Well, today on Mother’s Day I will be moving away from my mother. I have lived nearby – in the same state that is – since I moved away from home to go to college eight years ago.
For a new job, I’m headed to Arizona, which oddly is the state of my birth. I was born in Phoenix in August on a day when the temperature had reached 104.
My mother raised my brother and I alone for the first 10 years of my life. She shaped who we are. My father’s absence also shaped me. But hang on – he taught me to read himself when I was 3 years old, which since I make my life as a reporter, also transformed me.
My mother has gone through many changes. Of course.
Mary Gayle Anderson, who never married my and my brother’s father (and would laugh in your face if you tried to make anything of that) always has gone by Gayle. Growing up in the South, she said, every other girl was a Mary Jo, Mary Beth, Mary Jane. So she became a Gayle.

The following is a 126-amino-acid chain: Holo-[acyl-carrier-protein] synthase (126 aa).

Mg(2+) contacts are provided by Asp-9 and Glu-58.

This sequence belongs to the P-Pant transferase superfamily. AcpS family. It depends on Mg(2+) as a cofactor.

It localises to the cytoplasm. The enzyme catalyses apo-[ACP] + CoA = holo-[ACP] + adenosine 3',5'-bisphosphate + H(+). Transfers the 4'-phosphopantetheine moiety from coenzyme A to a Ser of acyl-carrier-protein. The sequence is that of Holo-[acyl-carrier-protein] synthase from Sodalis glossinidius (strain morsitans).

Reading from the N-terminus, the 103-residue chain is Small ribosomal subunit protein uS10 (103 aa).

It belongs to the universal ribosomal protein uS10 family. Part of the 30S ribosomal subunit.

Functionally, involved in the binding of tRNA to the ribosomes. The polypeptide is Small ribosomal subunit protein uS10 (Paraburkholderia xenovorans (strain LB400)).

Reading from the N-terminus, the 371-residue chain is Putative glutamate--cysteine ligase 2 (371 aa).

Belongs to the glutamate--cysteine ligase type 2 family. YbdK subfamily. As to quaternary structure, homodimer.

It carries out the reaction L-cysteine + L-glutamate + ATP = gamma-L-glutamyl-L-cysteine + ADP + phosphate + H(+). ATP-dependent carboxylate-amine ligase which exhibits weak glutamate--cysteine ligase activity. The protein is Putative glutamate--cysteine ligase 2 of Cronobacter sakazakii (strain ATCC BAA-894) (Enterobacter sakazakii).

An accomplished trombonist, she graduated from LSU with a music degree. Thus followed years of travel and a strong urge to head west – or anywhere that wasn’t the South. She ended up in airplane insurance and with an enduring love of music. So she loved when I got into Guns N’ Roses and Metallica. (Actually, she liked most of them.)
She became Mary Gayle Anderson Charlesworth on July 4, 1984. Married in England, that day signified her independence in this way – she could legally make money.
The intervening years would take too long to relate here. And this is not meant to be an examination of her life. Hopefully this will not be the most poetic post here for Mother’s Day. I am typing this just a few minutes before I head off to bed. I Oddly, I am spending this last night under my parent’s roof
In sum, I want to thank her for turning out a couple of fine men; not alone of course. She is so kind to us. Gayle remains slightly unsettled herself and perhaps this is due to the one dream herself she has not yet completed.
As well as glee, I feel guilty about moving away. But it turned out that way. On Mother’s Day.